By Ashley Yarchin
Augusta, Mo. (KSDK) - From soybeans to corn stalks, so much of this year's produce has been pelted with high heat and low moisture. It's hit a sour note for some but not for all.
Sometimes those of us who live in the city forget about some of the best places across country to stretch our legs. But as the mercury has risen, so has our interest in what may become of one of Missouri's most prized crops.
"We have 42 acres total of [so many] varieties," said Paul Hopen, who is vineyard manager for wineries in Augusta and Montelle.
He explained that when we're sweltering, things on the vine couldn't be sweeter.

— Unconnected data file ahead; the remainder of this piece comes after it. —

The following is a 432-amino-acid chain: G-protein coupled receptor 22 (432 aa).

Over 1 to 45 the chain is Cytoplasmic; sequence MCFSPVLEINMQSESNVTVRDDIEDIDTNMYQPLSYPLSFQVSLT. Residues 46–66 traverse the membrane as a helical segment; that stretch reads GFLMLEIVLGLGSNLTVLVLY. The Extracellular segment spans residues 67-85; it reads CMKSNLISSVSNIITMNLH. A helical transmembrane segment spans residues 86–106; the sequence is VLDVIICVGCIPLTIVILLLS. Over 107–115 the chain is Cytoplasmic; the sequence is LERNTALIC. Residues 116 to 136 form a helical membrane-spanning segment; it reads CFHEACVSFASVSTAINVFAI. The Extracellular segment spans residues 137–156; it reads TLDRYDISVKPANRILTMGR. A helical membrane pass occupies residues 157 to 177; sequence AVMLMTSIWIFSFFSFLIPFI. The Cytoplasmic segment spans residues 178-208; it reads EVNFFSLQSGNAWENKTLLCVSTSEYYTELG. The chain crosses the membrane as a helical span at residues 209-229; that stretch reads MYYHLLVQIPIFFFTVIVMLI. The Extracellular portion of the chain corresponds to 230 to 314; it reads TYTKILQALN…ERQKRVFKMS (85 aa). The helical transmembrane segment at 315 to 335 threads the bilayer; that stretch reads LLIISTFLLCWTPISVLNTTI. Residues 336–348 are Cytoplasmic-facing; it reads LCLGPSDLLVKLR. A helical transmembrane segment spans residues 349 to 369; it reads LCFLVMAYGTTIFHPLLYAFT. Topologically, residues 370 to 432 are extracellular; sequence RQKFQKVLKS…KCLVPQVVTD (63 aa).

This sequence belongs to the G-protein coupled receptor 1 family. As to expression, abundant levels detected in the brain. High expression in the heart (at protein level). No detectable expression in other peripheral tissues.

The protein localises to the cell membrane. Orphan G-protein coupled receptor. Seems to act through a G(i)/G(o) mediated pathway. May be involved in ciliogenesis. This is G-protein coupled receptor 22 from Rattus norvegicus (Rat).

"Seems like it's gonna be an exceptional year for quality," Hopen went on to say.
Without rain, he said he has a better handle on Mother Nature. Meaning, the drip irrigation is on, and he can control how much water gets to the grapes. Also, they need the sun, and we've gotten it. But beware, there were once fears that this year's product wouldn't be perfect.
"The exceptionally fast start to spring, we were concerned, we lost a few acres of grapes to the frost," Hopen recalled.
But now the glass is half full.
"We're liking what we see on the crops and the vines are looking wonderful," the 30-year veteran of those farms said.
Now, I bet all this talk has you wondering when those good-looking grapes turn into vino. For some of the varieties out there, just six months from now.